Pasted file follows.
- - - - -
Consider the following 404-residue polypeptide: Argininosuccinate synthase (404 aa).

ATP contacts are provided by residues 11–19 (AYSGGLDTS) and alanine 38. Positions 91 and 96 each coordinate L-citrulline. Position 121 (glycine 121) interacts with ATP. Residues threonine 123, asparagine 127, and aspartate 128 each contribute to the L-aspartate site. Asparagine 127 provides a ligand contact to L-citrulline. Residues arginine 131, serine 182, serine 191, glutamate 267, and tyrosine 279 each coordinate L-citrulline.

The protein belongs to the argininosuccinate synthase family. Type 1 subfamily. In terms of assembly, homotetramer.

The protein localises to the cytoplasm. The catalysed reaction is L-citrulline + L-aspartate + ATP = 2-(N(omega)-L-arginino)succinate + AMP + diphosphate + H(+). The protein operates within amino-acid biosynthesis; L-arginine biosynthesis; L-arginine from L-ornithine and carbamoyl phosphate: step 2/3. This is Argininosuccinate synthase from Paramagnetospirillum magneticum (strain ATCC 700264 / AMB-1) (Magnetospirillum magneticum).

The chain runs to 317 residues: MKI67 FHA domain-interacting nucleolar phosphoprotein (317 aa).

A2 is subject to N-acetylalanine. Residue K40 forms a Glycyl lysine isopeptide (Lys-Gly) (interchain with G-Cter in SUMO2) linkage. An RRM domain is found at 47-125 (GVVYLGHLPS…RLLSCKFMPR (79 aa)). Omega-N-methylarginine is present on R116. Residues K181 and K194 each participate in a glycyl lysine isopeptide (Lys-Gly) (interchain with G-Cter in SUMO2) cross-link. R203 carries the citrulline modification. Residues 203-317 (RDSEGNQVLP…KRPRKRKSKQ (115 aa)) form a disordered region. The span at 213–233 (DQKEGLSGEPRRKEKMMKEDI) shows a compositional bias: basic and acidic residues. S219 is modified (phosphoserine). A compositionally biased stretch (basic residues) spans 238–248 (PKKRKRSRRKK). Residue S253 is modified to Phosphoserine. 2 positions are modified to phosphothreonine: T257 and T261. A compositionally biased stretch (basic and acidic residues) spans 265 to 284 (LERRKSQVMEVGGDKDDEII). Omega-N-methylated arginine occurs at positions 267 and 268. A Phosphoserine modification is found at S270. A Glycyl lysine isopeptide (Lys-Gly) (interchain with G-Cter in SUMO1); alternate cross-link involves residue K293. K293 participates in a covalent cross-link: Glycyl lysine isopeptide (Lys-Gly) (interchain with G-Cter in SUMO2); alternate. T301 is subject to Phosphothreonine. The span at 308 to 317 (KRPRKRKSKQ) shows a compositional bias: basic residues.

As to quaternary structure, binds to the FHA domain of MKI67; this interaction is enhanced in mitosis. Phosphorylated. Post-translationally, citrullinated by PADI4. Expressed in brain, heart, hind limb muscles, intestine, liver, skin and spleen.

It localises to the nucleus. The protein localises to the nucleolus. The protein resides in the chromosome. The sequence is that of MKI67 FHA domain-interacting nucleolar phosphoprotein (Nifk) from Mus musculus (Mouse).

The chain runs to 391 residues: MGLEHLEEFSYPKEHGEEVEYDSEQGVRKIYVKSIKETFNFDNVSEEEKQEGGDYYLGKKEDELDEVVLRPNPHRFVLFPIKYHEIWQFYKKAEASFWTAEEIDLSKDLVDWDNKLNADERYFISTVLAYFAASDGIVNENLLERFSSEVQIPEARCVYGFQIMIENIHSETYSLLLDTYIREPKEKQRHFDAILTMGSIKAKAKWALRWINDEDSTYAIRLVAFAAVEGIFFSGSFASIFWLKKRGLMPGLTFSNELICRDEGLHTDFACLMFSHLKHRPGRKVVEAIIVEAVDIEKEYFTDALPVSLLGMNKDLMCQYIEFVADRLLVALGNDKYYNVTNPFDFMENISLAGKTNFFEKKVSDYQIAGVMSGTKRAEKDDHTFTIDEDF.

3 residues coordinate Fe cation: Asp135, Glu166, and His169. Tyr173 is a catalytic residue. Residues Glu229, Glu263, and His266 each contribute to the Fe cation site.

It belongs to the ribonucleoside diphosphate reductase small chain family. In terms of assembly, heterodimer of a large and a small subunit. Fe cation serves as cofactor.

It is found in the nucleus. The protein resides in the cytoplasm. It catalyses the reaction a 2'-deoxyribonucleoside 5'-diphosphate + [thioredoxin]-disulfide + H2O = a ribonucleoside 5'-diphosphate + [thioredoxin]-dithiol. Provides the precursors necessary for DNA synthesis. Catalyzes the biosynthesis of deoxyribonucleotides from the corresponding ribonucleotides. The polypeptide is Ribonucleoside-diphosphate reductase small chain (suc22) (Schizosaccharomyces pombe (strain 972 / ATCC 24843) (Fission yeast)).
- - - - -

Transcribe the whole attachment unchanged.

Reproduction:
Consider the following 404-residue polypeptide: Argininosuccinate synthase (404 aa).

ATP contacts are provided by residues 11–19 (AYSGGLDTS) and alanine 38. Positions 91 and 96 each coordinate L-citrulline. Position 121 (glycine 121) interacts with ATP. Residues threonine 123, asparagine 127, and aspartate 128 each contribute to the L-aspartate site. Asparagine 127 provides a ligand contact to L-citrulline. Residues arginine 131, serine 182, serine 191, glutamate 267, and tyrosine 279 each coordinate L-citrulline.

The protein belongs to the argininosuccinate synthase family. Type 1 subfamily. In terms of assembly, homotetramer.

The protein localises to the cytoplasm. The catalysed reaction is L-citrulline + L-aspartate + ATP = 2-(N(omega)-L-arginino)succinate + AMP + diphosphate + H(+). The protein operates within amino-acid biosynthesis; L-arginine biosynthesis; L-arginine from L-ornithine and carbamoyl phosphate: step 2/3. This is Argininosuccinate synthase from Paramagnetospirillum magneticum (strain ATCC 700264 / AMB-1) (Magnetospirillum magneticum).

The chain runs to 317 residues: MKI67 FHA domain-interacting nucleolar phosphoprotein (317 aa).

A2 is subject to N-acetylalanine. Residue K40 forms a Glycyl lysine isopeptide (Lys-Gly) (interchain with G-Cter in SUMO2) linkage. An RRM domain is found at 47-125 (GVVYLGHLPS…RLLSCKFMPR (79 aa)). Omega-N-methylarginine is present on R116. Residues K181 and K194 each participate in a glycyl lysine isopeptide (Lys-Gly) (interchain with G-Cter in SUMO2) cross-link. R203 carries the citrulline modification. Residues 203-317 (RDSEGNQVLP…KRPRKRKSKQ (115 aa)) form a disordered region. The span at 213–233 (DQKEGLSGEPRRKEKMMKEDI) shows a compositional bias: basic and acidic residues. S219 is modified (phosphoserine). A compositionally biased stretch (basic residues) spans 238–248 (PKKRKRSRRKK). Residue S253 is modified to Phosphoserine. 2 positions are modified to phosphothreonine: T257 and T261. A compositionally biased stretch (basic and acidic residues) spans 265 to 284 (LERRKSQVMEVGGDKDDEII). Omega-N-methylated arginine occurs at positions 267 and 268. A Phosphoserine modification is found at S270. A Glycyl lysine isopeptide (Lys-Gly) (interchain with G-Cter in SUMO1); alternate cross-link involves residue K293. K293 participates in a covalent cross-link: Glycyl lysine isopeptide (Lys-Gly) (interchain with G-Cter in SUMO2); alternate. T301 is subject to Phosphothreonine. The span at 308 to 317 (KRPRKRKSKQ) shows a compositional bias: basic residues.

As to quaternary structure, binds to the FHA domain of MKI67; this interaction is enhanced in mitosis. Phosphorylated. Post-translationally, citrullinated by PADI4. Expressed in brain, heart, hind limb muscles, intestine, liver, skin and spleen.

It localises to the nucleus. The protein localises to the nucleolus. The protein resides in the chromosome. The sequence is that of MKI67 FHA domain-interacting nucleolar phosphoprotein (Nifk) from Mus musculus (Mouse).

The chain runs to 391 residues: MGLEHLEEFSYPKEHGEEVEYDSEQGVRKIYVKSIKETFNFDNVSEEEKQEGGDYYLGKKEDELDEVVLRPNPHRFVLFPIKYHEIWQFYKKAEASFWTAEEIDLSKDLVDWDNKLNADERYFISTVLAYFAASDGIVNENLLERFSSEVQIPEARCVYGFQIMIENIHSETYSLLLDTYIREPKEKQRHFDAILTMGSIKAKAKWALRWINDEDSTYAIRLVAFAAVEGIFFSGSFASIFWLKKRGLMPGLTFSNELICRDEGLHTDFACLMFSHLKHRPGRKVVEAIIVEAVDIEKEYFTDALPVSLLGMNKDLMCQYIEFVADRLLVALGNDKYYNVTNPFDFMENISLAGKTNFFEKKVSDYQIAGVMSGTKRAEKDDHTFTIDEDF.

3 residues coordinate Fe cation: Asp135, Glu166, and His169. Tyr173 is a catalytic residue. Residues Glu229, Glu263, and His266 each contribute to the Fe cation site.

It belongs to the ribonucleoside diphosphate reductase small chain family. In terms of assembly, heterodimer of a large and a small subunit. Fe cation serves as cofactor.

It is found in the nucleus. The protein resides in the cytoplasm. It catalyses the reaction a 2'-deoxyribonucleoside 5'-diphosphate + [thioredoxin]-disulfide + H2O = a ribonucleoside 5'-diphosphate + [thioredoxin]-dithiol. Provides the precursors necessary for DNA synthesis. Catalyzes the biosynthesis of deoxyribonucleotides from the corresponding ribonucleotides. The polypeptide is Ribonucleoside-diphosphate reductase small chain (suc22) (Schizosaccharomyces pombe (strain 972 / ATCC 24843) (Fission yeast)).